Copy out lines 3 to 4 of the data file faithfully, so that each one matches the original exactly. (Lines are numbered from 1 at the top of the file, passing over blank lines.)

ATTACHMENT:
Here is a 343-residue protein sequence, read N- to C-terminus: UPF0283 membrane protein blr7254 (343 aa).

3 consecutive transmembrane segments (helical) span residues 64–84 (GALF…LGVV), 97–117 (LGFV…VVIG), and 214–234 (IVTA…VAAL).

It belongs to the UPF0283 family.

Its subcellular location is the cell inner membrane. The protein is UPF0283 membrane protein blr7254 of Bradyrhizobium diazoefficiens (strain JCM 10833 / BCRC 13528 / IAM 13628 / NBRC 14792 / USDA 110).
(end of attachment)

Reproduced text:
It belongs to the UPF0283 family.

Its subcellular location is the cell inner membrane. The protein is UPF0283 membrane protein blr7254 of Bradyrhizobium diazoefficiens (strain JCM 10833 / BCRC 13528 / IAM 13628 / NBRC 14792 / USDA 110).